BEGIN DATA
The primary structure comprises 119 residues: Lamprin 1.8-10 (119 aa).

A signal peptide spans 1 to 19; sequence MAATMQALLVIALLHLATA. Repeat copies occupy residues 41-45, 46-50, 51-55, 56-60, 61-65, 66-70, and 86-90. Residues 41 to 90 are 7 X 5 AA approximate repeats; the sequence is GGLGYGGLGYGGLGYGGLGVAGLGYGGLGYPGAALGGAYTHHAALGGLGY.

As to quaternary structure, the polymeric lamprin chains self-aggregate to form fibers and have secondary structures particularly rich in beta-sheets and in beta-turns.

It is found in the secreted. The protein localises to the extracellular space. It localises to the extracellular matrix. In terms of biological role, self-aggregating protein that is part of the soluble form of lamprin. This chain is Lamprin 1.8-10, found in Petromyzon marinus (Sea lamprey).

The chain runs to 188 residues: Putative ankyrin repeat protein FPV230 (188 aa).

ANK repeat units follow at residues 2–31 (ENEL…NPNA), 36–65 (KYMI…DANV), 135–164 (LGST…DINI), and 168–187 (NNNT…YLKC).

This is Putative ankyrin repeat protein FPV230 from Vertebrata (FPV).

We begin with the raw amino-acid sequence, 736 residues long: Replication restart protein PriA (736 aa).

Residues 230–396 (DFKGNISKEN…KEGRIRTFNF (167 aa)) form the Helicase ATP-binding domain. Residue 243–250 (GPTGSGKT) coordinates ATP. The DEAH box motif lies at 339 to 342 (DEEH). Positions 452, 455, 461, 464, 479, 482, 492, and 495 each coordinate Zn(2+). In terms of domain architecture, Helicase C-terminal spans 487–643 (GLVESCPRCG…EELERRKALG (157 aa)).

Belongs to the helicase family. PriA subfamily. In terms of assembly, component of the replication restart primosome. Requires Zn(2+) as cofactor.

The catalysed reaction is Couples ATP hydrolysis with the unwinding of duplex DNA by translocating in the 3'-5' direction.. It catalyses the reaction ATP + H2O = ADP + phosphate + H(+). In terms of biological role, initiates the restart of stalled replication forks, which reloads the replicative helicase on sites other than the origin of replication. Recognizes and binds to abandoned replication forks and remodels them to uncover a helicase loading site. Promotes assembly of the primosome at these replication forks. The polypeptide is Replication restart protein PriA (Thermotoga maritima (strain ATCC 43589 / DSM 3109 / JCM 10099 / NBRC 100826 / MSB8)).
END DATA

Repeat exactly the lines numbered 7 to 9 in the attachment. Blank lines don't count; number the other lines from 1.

This is Putative ankyrin repeat protein FPV230 from Vertebrata (FPV).

We begin with the raw amino-acid sequence, 736 residues long: Replication restart protein PriA (736 aa).

Residues 230–396 (DFKGNISKEN…KEGRIRTFNF (167 aa)) form the Helicase ATP-binding domain. Residue 243–250 (GPTGSGKT) coordinates ATP. The DEAH box motif lies at 339 to 342 (DEEH). Positions 452, 455, 461, 464, 479, 482, 492, and 495 each coordinate Zn(2+). In terms of domain architecture, Helicase C-terminal spans 487–643 (GLVESCPRCG…EELERRKALG (157 aa)).